HN: What are some of the similarities or differences?
CG: My home university, The University of Rochester (UR), is a medium to small sized school in upstate New York. Most of the students are engineers or on their way to medical school. The school is heavily based in research. Everyone is pretty nerdy, in a good way. The city of Rochester is old, small, and dying. It is cold/ snowing most of school year. UCT is in a bustling metropolis, with people everywhere all of the time. The air and aura at UCT is so different from UR. Like the air has more energy or a spark. There seems to always be something happening on campus. At UCT you never meet the same type of person twice. There is always something to do or see on campus. The campus is twice the size of UR. I think the professors are less personable than UR because of the size of the school. The set up of UCT's curriculum is very different from UR. 

HN: Has the experience of being in South Africa changed your perspective/ world-view? What are you learning in the process?
TM: Being here is South Africa has changed my perspective of the world tremendously. I am learning that there are so many different types of people who teach and learn in different ways. It is also becoming apparent to me that not everything is done the same way here that it is in America. The time is different, the weather is different, the food is different, the culture is different, the values are different, the people are different and this has definitely been an adjustment to me. I have never once felt as if the United States was the center of the world but recognizing that if the United States stopped, the rest of the world would more than likely continue to go on has become a lot more prevalent to me. Most importantly, I am learning that my way is not the only way; which I know can sound quite strange but it is becoming my reality to recognize that there are other ways for things to get done other than my own.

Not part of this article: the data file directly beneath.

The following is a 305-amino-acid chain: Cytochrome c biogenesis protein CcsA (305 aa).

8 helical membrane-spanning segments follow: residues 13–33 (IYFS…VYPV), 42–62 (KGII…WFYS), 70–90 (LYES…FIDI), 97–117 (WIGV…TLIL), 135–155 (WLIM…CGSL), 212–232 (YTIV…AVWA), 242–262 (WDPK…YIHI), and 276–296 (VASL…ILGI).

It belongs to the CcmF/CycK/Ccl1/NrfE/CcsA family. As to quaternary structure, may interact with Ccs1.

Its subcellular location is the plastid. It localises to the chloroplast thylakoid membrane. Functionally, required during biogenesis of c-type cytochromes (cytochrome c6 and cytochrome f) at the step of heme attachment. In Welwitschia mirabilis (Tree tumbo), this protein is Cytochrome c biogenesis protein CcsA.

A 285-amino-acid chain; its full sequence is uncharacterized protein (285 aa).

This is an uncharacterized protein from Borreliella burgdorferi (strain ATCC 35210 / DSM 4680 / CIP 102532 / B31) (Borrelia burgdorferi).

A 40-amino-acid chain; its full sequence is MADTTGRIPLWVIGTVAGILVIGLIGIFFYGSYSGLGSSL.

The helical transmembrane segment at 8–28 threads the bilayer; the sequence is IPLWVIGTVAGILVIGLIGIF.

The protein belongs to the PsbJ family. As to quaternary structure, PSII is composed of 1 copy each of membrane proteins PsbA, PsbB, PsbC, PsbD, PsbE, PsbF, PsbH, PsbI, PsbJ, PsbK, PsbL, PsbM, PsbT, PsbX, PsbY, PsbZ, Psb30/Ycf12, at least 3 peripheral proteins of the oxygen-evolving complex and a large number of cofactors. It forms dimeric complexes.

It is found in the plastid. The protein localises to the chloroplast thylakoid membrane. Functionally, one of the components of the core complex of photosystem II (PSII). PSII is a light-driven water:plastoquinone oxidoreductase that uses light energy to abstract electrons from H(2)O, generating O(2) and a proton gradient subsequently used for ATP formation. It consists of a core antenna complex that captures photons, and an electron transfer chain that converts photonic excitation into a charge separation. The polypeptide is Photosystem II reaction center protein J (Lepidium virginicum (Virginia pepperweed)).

OG: Surprisingly, being in Cape Town has brought a lot of perspective of the way racism plays out within a post Civil Rights America. I've observed how tensions of race have played out both in the UCT classroom as well as when I'm out within Cape Town and have tried to compare these experiences to home. In addition, my Third World Politics class has changed my perspective about the idea of the progress of developing countries. Last semester at Wesleyan I took a class called "Political Economies of Developing Countries" where I learned how Latin American, Asian and African countries developed through the 1970's to modern day. My Third World Politics class tries to address a similar subject but I've found it much more beneficial to learn this material from an African perspective as opposed to an American/Western perspective. 

Semester Study Abroad students apply either directly (in their individual capacity) or through a partner university programme or through a centralized programme such as the Council for International Studies Abroad Education Exchange (CIEE), International Studies Abroad (ISA), Connect-123, Arcadia or through the Institute for International Education of Students (IES).